When collective ignorance is bliss: Theory and experiment on voting for learning Articles uri icon

publication date

  • January 2019

start page

  • 52

end page

  • 64

volume

  • 169

International Standard Serial Number (ISSN)

  • 0047-2727

Electronic International Standard Serial Number (EISSN)

  • 1879-2316

abstract

  • When do groups and societies choose to be uninformed? We study a committee that needs to vote on a reform which will give every member a private state-dependent payoff. The committee can vote to learn the state at no cost. We show that the committee votes not to learn the state whenever independent voters are more divided than partisans. This implies that groups with conflicting preferences tend to seek less information. A laboratory experiment shows that committees are substantially more likely to vote against acquiring information when the theory predicts them to do so. We also observe deviations from theory that are largely explained by cognitive limitations. At the same time, subjects with more experience or with greater strategic competence are more likely to vote in line with the theory, providing evidence for external validity of the model. (C) 2018 Elsevier B.V. All rights reserved.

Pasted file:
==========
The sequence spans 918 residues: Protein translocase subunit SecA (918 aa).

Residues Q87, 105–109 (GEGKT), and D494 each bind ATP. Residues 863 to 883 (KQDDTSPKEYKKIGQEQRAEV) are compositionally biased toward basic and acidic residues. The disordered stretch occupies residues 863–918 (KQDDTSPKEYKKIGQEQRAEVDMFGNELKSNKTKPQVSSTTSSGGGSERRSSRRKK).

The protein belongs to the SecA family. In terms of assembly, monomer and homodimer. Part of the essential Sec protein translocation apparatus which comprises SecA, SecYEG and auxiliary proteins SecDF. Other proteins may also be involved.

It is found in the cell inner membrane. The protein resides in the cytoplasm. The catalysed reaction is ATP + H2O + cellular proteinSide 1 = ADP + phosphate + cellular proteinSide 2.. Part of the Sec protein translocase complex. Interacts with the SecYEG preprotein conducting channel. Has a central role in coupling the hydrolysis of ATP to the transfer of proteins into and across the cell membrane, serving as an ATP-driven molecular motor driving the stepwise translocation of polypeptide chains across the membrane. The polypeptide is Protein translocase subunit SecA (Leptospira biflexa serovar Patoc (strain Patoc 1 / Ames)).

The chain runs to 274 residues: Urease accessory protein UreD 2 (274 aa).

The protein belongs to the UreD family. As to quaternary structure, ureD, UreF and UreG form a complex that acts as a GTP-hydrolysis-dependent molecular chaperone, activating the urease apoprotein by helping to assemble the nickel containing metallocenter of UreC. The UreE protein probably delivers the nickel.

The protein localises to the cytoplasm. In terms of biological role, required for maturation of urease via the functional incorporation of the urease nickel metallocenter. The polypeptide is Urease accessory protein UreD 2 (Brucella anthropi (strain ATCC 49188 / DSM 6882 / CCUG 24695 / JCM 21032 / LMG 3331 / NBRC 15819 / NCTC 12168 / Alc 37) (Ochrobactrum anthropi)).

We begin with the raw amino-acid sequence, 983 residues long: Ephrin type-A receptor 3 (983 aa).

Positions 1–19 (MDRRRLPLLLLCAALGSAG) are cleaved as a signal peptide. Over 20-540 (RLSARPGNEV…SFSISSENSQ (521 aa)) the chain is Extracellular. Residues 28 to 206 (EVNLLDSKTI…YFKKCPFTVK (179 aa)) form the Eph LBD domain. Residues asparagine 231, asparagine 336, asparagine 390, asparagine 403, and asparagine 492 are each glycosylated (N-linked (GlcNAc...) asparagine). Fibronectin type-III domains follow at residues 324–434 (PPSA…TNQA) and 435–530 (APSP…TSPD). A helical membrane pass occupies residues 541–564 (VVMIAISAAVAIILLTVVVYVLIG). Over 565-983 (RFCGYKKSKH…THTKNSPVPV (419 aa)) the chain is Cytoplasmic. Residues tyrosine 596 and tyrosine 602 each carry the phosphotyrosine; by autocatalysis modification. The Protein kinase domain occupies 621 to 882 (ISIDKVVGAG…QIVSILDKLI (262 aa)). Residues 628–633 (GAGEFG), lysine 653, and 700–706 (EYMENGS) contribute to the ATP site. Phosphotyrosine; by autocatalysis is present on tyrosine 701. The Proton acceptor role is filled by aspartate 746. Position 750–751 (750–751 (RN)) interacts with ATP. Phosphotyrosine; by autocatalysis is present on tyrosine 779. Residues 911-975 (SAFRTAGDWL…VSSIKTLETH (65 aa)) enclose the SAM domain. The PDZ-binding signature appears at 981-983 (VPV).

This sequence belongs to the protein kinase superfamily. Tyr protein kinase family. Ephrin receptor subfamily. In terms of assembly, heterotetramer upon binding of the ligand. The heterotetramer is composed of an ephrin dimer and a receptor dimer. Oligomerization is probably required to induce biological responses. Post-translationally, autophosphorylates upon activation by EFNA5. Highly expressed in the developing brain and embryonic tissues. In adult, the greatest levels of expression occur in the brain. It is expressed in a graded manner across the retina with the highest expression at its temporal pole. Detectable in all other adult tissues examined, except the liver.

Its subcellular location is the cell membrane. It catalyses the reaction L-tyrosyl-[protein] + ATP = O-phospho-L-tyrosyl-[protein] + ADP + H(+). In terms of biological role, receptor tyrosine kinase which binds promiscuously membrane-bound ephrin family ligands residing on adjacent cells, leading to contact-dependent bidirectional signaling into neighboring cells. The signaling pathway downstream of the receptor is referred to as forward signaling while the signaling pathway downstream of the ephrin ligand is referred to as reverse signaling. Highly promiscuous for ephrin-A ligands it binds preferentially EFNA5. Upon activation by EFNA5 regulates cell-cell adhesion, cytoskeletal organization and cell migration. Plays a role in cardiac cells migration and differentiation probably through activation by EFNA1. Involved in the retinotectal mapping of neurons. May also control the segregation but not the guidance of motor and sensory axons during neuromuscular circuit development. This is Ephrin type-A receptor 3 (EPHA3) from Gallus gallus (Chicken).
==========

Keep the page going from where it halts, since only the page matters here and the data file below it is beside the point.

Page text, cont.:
keywords

  • voting; collective learning; reform adoption; preference heterogeneity; laboratory experiment; ethnic diversity; information acquisition; public information; aggregation; committee; rules; selection; private; reform; curse